where Gr, Gp, and Gs represent the local field gradients in the r, p, and s directions. Combining equations 1 through 4, the spoil factor for a constant pulse of duration T becomes: ξ ( R , P , S ) = exp [ i γ TB s ( R , P , S ) ] exp [ - ( γ T ) 2 16 ln 2 ( ( G r Δ r ) 2 + ( G p Δ p ) 2 + ( G s Δ s ) 2 ) ] ( 5 )

The first factor is an overall phase shift, which does not affect the image intensity. The second factor represents intervoxel dephasing from the gradient insert. Equation 5 indicates that the signal can be suppressed by sufficiently increasing the product of the gradient in any direction, the size of the voxel in that direction, and the time the spoiling field is applied. For a given (0 gradient size, spoiling is the most efficient in the direction having the largest voxel dimension.

As shown by Equations 1 through 5, the spoil depth is maximized for a given gradient geometry by maximizing the time integral of the spoiler gradient. The spoiler gradient should be zero during the rf pulse 22 and during data acquisition, which occurs during the positive portion of the readout pulse 28 (See FIG. 2), to prevent it from interfering with spin excitation and imaging. Therefore, the current through the spoiler gradient insert should be a square pulse that is off during the rf pulse, as shown by the bottom curve 30 in FIG. 2.

The spoiler magnetic field must have a spatial gradient that is large near the surface and negligibly small in the bulk of the patient. A simple configuration for the current path 38 through the insert 32 is a linear array of antiparallel current elements 40, with each current element providing a current path that is perpendicular to the main field direction (z-axis). A single current path, however, would require either a relatively large current, e.g., over 100 Amperes (A), or long dephasing times, e.g., 5 milliseconds (ms), to generate a spoil depth of 50 millimeters (mm). Furthermore, a single current path encloses a large area thus causing the spoiler gradient insert to be susceptible to large torques as the current through the insert is switched on and off in the presence of the large main magnetic field within the MRI system.

A preferred configuration for the current path 38 within the insert 32 is shown in FIG. 3. Between the antiparallel current elements 40 there is an average spacing of 76 mm. The length of each current element is about 305 mm. Also, each of the main current elements includes four closely spaced wires 42 arranged in series to reduce the current requirements. Further, the return paths 44, 46, 48 and 50 for each of the four series loops, respectively, are configured to cancel (minimize) the magnetic forces and net torque on the circuit. More particularly, two of the loops are supplied by current paths 44 and 46 along the one side of the insert and the remaining current loops are supplied by current paths 48 and 50 along the opposite side of the insert. The overall dimensions of the current path is about 360 mm in the x-direction by 460 mm in the z-direction.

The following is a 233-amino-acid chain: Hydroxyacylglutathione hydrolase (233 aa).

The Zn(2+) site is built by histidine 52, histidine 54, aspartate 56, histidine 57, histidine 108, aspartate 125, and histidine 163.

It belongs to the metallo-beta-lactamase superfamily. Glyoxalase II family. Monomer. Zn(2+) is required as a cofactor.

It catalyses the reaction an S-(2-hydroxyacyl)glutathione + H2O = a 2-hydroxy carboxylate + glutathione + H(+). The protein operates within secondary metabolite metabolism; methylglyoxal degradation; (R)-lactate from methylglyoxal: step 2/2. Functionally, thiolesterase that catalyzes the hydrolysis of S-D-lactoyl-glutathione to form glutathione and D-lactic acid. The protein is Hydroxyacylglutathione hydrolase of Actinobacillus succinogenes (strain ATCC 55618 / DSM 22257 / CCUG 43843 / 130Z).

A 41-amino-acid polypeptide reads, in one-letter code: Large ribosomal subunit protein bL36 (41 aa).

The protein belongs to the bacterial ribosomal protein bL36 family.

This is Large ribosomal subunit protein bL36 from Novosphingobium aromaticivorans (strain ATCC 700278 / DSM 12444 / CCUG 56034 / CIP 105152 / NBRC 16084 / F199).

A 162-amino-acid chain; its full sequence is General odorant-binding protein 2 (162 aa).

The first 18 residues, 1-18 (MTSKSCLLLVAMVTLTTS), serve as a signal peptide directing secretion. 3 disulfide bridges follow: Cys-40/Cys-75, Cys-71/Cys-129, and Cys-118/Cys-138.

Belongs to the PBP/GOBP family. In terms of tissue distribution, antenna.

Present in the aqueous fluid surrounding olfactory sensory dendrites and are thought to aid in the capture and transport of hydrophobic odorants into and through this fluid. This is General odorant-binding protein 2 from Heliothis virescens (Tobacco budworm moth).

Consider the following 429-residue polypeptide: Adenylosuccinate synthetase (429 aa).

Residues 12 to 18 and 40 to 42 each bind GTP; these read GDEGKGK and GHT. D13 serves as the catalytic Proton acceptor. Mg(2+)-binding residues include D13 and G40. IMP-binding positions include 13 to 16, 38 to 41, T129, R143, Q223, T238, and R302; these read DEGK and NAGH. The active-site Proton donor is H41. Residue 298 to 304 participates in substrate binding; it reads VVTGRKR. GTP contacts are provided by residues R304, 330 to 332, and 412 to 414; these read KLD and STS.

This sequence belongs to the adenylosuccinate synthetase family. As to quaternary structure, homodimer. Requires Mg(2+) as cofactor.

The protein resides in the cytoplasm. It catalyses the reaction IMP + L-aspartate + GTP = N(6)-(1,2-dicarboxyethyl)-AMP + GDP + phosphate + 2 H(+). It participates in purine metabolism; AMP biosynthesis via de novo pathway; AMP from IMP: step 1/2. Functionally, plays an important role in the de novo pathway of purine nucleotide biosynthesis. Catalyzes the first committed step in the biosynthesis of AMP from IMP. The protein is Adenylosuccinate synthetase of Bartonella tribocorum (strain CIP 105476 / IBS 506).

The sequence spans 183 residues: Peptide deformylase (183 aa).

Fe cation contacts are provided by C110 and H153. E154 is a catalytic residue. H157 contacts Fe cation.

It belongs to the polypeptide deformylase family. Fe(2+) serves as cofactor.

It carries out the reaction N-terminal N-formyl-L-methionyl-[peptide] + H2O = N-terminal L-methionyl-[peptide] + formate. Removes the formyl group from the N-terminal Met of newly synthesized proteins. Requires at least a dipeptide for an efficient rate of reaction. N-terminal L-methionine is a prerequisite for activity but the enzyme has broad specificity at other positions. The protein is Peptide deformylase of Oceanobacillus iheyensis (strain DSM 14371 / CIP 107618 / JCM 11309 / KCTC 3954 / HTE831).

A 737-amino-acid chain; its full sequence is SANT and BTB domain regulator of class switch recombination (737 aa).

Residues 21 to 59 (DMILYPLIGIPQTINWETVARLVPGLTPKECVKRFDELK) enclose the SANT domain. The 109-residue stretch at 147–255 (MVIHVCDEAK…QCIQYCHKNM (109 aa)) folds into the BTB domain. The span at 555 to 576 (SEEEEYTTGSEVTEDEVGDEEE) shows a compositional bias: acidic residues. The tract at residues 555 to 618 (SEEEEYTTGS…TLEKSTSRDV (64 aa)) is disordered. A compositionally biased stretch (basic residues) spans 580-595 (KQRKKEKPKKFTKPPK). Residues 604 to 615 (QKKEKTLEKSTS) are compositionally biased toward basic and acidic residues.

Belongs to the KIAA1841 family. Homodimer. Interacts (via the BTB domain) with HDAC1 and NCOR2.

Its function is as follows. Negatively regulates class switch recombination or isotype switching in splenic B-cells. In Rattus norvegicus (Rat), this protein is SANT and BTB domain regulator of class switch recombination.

In the present implementation, current paths were formed of copper magnet wire having a diameter of 3 millimeters potted with epoxy into a rigid planar board. Additional electrical insulation and mechanical rigidity were provided by covering the assembly with a 16 millimeter thick board (not shown). The top board also serves to separate the spoiler gradient insert from the rf coil to reduce coupling between them.

The magnetic field generated by the current flowing through the insert 32 is calculated using the Biot-Savart equation. Calculated models of the magnetic field contour lines of the z-component for the magnetic field generated by a 100 A current through the insert are shown in FIG. 4A. The calculations assume that the antiparallel elements 40 extend to infinity in the x-direction. As indicated by equation 5, the imaging magnetization is spoiled whenever the spoiler gradients in either the y- or z-directions are sufficiently large. (Gradients in the x-direction are negligibly small, since the field is independent of x, except very near the outer edges of the spoiler insert.) FIGS. 4B and 4C show the contours of the y- and z-gradients, respectively, for an insert spoiler current of 100 A. It is readily observable that the region over the antiparallel elements is spoiled most effectively by the y-gradient, and the region between the current element by the z-gradient.

The depth of the resulting spoil profile can be tuned by adjusting the product of the current, spoil time, and voxel size, as calculated using equation 5 and shown in FIG. 4D. Lines there represent a spoil factor of 5% for cubic voxels at specified products of current (A), spoil duration (ms) and voxel length (mm). If this product is less than about 100 A-ms-mm, or if the voxel dimensions are not comparable, the spoil profile becomes uneven or scalloped. Otherwise, a nearly uniform spoil depth results.